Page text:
The U.S. gymnastics program has more resources – money, coaches, training facilities, doctors – at its fingertips than any other country in the world. Its depth is owed to those who use these resources to the best of their abilities, which is why they can field teams of ten athletes on which the weakest link would be the strongest contender for almost any other nation. And that’s great for them. They work hard and deserve every bit of their success.

But what makes them more “deserving” of going to the Olympics than girls who were born in countries without these resources? The Olympics are about the best athletes in the world competing at the highest level possible, but they’re also about international community and inclusiveness. It’s tough to find a balance between the “best of the best” and those who aren’t quite at that level but who work just as hard despite this (and probably could be at that level had they been born into different circumstances).

The FIG is always testing the boundaries of this balance. With 98 spots allotted to them in 2020, they had to decide if it was “fair” that they still give 60 of these spots to 12 countries with the remaining 38 set for one individual per non-team nation. Instead, they will now set aside 48 all-around spots for teams, while the remaining 50 will go to individuals who prove they are most able to contend for a final.

Of these 50 spots, 31 will include all-arounders from non-team countries (23 qualify at Worlds in 2019, 3 at World Cups in 2020, and 9 at continental championships in 2020). One spot will go to the host country, one will be a “tripartite commission invitation” spot, and then 16 will be set aside for specialists (12 of whom will qualify from Worlds in 2019 and then 4 of whom qualify from World Challenge Cups in the Olympic year).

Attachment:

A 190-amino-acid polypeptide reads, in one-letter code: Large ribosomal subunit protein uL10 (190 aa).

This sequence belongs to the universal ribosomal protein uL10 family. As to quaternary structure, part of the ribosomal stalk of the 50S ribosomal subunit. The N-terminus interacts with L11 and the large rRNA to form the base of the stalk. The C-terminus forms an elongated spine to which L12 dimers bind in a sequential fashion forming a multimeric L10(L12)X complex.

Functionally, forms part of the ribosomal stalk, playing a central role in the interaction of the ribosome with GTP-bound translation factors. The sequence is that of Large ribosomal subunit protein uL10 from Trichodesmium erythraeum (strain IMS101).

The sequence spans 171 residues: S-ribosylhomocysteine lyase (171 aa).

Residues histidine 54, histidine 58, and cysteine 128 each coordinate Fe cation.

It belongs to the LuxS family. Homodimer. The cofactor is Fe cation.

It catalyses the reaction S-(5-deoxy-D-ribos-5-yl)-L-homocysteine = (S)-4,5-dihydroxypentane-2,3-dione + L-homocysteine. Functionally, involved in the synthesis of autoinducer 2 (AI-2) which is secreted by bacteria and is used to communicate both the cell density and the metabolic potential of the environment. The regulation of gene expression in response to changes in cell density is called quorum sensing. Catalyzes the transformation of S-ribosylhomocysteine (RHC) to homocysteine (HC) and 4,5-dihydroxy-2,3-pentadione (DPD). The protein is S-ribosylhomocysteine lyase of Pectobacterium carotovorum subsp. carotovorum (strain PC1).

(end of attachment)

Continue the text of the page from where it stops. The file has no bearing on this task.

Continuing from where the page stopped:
These changes mean that countries once given just one Olympic qualification spot now have as many as three spots between the all-around and event specialists. Look at Mexico in 2012. They had two strong all-arounders (Elsa Garcia and Ana Lago) and one strong specialist (Alexa Moreno on vault). Garcia got the spot, but was injured by the time she got to London and under-performed while Lago and Moreno sat at home watching, despite being perfectly capable (and deserving) of competing. In 2020, all three would be given the shot at becoming Olympians if they reach qualification specifications.

Countries in this position – going from one qualification spot to potentially three spots – are more than happy about the changes. The Croatian federation took to the press to praise the FIG for the decision, with gymnasts weighing in on the decision with their thoughts.

“I am thrilled,” Marijo Moznik was quoted as saying. “It’s great news. Too bad it’s not applying for these Games in Rio already. I am 28 years old. I have planned on training until 2020, but with this we’ve all gained an extra motive and we will definitely not be considering retirement yet.”

His teammate Filip Ude added that “for those of us who don’t have a team at the Olympics, this is a much better qualification system. I hope it lives. I will definitely consider stop doing the all-around then, and dedicate myself only to the pommel horse.”

For gymnasts from countries who for whatever reason can’t qualify full teams to the Games – some because they only have one or two high-caliber athletes on their teams, others because they only have one or two elite gymnasts period – the change means their hard work can finally pay off.

Many U.S. fans are countering, however, that these lower-ranked gymnasts from smaller programs “don’t deserve” to be there as much as U.S. gymnasts, though, because “they’re not as good.”

Are you kidding me? I’ve entertained the whining about “only” getting to go to the Olympics as an individual, and the uninformed “fewer gymnasts will see their dreams come true” opinions, but this nonsense is about as ignorant as it gets. Not everyone is born into a country with parents who can afford to spend $30k a year on their child’s sport, where corporate sponsors make national training facilities top-notch resorts, where the lack of oppression and promise of a better life opened doors for some of the world’s best coaches from Russia, Romania, and China to emigrate and then come together to build an unstoppable force in international gymnastics.